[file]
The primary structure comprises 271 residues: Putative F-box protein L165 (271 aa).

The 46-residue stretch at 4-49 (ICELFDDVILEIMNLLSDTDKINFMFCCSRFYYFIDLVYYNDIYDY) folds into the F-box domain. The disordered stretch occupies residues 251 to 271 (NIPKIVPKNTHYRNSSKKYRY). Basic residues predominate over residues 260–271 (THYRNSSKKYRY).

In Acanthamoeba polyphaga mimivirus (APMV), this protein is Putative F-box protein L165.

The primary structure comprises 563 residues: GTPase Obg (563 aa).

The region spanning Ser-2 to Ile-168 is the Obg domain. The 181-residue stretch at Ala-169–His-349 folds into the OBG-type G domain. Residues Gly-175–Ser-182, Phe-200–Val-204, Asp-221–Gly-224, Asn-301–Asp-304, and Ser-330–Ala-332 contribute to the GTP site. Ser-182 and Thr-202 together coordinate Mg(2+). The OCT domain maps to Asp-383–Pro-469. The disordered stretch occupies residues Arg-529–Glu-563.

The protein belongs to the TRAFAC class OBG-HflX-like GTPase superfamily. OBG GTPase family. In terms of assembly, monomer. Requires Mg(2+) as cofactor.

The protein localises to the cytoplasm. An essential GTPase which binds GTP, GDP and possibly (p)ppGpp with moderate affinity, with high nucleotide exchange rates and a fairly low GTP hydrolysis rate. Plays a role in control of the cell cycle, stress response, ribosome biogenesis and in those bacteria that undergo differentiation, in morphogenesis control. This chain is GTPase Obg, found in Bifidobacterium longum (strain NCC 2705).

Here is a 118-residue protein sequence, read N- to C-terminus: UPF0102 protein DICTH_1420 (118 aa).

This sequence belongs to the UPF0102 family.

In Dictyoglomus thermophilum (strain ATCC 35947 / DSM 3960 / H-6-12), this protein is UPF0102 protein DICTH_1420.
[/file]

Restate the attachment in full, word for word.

The primary structure comprises 271 residues: Putative F-box protein L165 (271 aa).

The 46-residue stretch at 4-49 (ICELFDDVILEIMNLLSDTDKINFMFCCSRFYYFIDLVYYNDIYDY) folds into the F-box domain. The disordered stretch occupies residues 251 to 271 (NIPKIVPKNTHYRNSSKKYRY). Basic residues predominate over residues 260–271 (THYRNSSKKYRY).

In Acanthamoeba polyphaga mimivirus (APMV), this protein is Putative F-box protein L165.

The primary structure comprises 563 residues: GTPase Obg (563 aa).

The region spanning Ser-2 to Ile-168 is the Obg domain. The 181-residue stretch at Ala-169–His-349 folds into the OBG-type G domain. Residues Gly-175–Ser-182, Phe-200–Val-204, Asp-221–Gly-224, Asn-301–Asp-304, and Ser-330–Ala-332 contribute to the GTP site. Ser-182 and Thr-202 together coordinate Mg(2+). The OCT domain maps to Asp-383–Pro-469. The disordered stretch occupies residues Arg-529–Glu-563.

The protein belongs to the TRAFAC class OBG-HflX-like GTPase superfamily. OBG GTPase family. In terms of assembly, monomer. Requires Mg(2+) as cofactor.

The protein localises to the cytoplasm. An essential GTPase which binds GTP, GDP and possibly (p)ppGpp with moderate affinity, with high nucleotide exchange rates and a fairly low GTP hydrolysis rate. Plays a role in control of the cell cycle, stress response, ribosome biogenesis and in those bacteria that undergo differentiation, in morphogenesis control. This chain is GTPase Obg, found in Bifidobacterium longum (strain NCC 2705).

Here is a 118-residue protein sequence, read N- to C-terminus: UPF0102 protein DICTH_1420 (118 aa).

This sequence belongs to the UPF0102 family.

In Dictyoglomus thermophilum (strain ATCC 35947 / DSM 3960 / H-6-12), this protein is UPF0102 protein DICTH_1420.